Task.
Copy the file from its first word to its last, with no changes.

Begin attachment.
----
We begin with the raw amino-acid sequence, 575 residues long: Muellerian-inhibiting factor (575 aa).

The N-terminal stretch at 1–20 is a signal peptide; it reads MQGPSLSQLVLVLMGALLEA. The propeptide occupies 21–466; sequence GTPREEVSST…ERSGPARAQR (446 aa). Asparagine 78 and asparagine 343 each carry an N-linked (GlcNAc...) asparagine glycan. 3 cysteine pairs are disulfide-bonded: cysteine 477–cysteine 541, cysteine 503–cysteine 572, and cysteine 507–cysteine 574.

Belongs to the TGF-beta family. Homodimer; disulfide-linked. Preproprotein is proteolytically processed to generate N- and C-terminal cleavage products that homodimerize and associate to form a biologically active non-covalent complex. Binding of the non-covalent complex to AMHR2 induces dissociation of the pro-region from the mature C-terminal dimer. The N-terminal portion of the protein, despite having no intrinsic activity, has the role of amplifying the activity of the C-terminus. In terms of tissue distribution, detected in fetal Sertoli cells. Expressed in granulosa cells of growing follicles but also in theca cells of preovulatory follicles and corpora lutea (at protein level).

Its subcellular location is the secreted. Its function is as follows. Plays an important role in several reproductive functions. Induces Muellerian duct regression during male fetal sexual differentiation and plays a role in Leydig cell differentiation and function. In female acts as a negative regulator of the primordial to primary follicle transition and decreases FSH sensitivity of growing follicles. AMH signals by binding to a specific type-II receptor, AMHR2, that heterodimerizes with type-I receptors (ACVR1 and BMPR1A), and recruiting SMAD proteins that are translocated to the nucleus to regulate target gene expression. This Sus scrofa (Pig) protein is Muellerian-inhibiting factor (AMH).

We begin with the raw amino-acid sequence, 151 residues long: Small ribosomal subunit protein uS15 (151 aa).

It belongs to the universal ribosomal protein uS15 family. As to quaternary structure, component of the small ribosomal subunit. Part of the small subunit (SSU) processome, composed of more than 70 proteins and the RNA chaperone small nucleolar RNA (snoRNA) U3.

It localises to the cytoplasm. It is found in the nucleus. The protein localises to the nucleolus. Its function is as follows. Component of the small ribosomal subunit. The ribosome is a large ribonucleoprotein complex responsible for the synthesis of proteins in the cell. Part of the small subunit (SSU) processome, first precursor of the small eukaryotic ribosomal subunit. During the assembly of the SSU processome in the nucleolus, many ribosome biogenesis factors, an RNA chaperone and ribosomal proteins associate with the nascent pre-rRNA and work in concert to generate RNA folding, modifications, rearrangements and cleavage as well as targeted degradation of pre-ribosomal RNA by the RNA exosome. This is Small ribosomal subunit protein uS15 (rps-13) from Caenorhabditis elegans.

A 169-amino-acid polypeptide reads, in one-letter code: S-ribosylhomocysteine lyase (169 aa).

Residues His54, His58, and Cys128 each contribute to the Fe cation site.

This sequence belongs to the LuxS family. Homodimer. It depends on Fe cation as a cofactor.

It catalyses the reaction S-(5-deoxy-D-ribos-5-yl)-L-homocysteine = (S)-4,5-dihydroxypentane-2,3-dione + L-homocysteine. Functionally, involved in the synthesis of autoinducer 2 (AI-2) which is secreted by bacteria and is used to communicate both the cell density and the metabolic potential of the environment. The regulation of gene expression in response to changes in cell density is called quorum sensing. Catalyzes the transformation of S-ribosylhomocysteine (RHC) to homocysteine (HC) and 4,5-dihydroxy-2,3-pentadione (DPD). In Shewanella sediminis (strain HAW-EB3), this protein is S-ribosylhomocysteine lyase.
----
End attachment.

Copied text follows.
We begin with the raw amino-acid sequence, 575 residues long: Muellerian-inhibiting factor (575 aa).

The N-terminal stretch at 1–20 is a signal peptide; it reads MQGPSLSQLVLVLMGALLEA. The propeptide occupies 21–466; sequence GTPREEVSST…ERSGPARAQR (446 aa). Asparagine 78 and asparagine 343 each carry an N-linked (GlcNAc...) asparagine glycan. 3 cysteine pairs are disulfide-bonded: cysteine 477–cysteine 541, cysteine 503–cysteine 572, and cysteine 507–cysteine 574.

Belongs to the TGF-beta family. Homodimer; disulfide-linked. Preproprotein is proteolytically processed to generate N- and C-terminal cleavage products that homodimerize and associate to form a biologically active non-covalent complex. Binding of the non-covalent complex to AMHR2 induces dissociation of the pro-region from the mature C-terminal dimer. The N-terminal portion of the protein, despite having no intrinsic activity, has the role of amplifying the activity of the C-terminus. In terms of tissue distribution, detected in fetal Sertoli cells. Expressed in granulosa cells of growing follicles but also in theca cells of preovulatory follicles and corpora lutea (at protein level).

Its subcellular location is the secreted. Its function is as follows. Plays an important role in several reproductive functions. Induces Muellerian duct regression during male fetal sexual differentiation and plays a role in Leydig cell differentiation and function. In female acts as a negative regulator of the primordial to primary follicle transition and decreases FSH sensitivity of growing follicles. AMH signals by binding to a specific type-II receptor, AMHR2, that heterodimerizes with type-I receptors (ACVR1 and BMPR1A), and recruiting SMAD proteins that are translocated to the nucleus to regulate target gene expression. This Sus scrofa (Pig) protein is Muellerian-inhibiting factor (AMH).

We begin with the raw amino-acid sequence, 151 residues long: Small ribosomal subunit protein uS15 (151 aa).

It belongs to the universal ribosomal protein uS15 family. As to quaternary structure, component of the small ribosomal subunit. Part of the small subunit (SSU) processome, composed of more than 70 proteins and the RNA chaperone small nucleolar RNA (snoRNA) U3.

It localises to the cytoplasm. It is found in the nucleus. The protein localises to the nucleolus. Its function is as follows. Component of the small ribosomal subunit. The ribosome is a large ribonucleoprotein complex responsible for the synthesis of proteins in the cell. Part of the small subunit (SSU) processome, first precursor of the small eukaryotic ribosomal subunit. During the assembly of the SSU processome in the nucleolus, many ribosome biogenesis factors, an RNA chaperone and ribosomal proteins associate with the nascent pre-rRNA and work in concert to generate RNA folding, modifications, rearrangements and cleavage as well as targeted degradation of pre-ribosomal RNA by the RNA exosome. This is Small ribosomal subunit protein uS15 (rps-13) from Caenorhabditis elegans.

A 169-amino-acid polypeptide reads, in one-letter code: S-ribosylhomocysteine lyase (169 aa).

Residues His54, His58, and Cys128 each contribute to the Fe cation site.

This sequence belongs to the LuxS family. Homodimer. It depends on Fe cation as a cofactor.

It catalyses the reaction S-(5-deoxy-D-ribos-5-yl)-L-homocysteine = (S)-4,5-dihydroxypentane-2,3-dione + L-homocysteine. Functionally, involved in the synthesis of autoinducer 2 (AI-2) which is secreted by bacteria and is used to communicate both the cell density and the metabolic potential of the environment. The regulation of gene expression in response to changes in cell density is called quorum sensing. Catalyzes the transformation of S-ribosylhomocysteine (RHC) to homocysteine (HC) and 4,5-dihydroxy-2,3-pentadione (DPD). In Shewanella sediminis (strain HAW-EB3), this protein is S-ribosylhomocysteine lyase.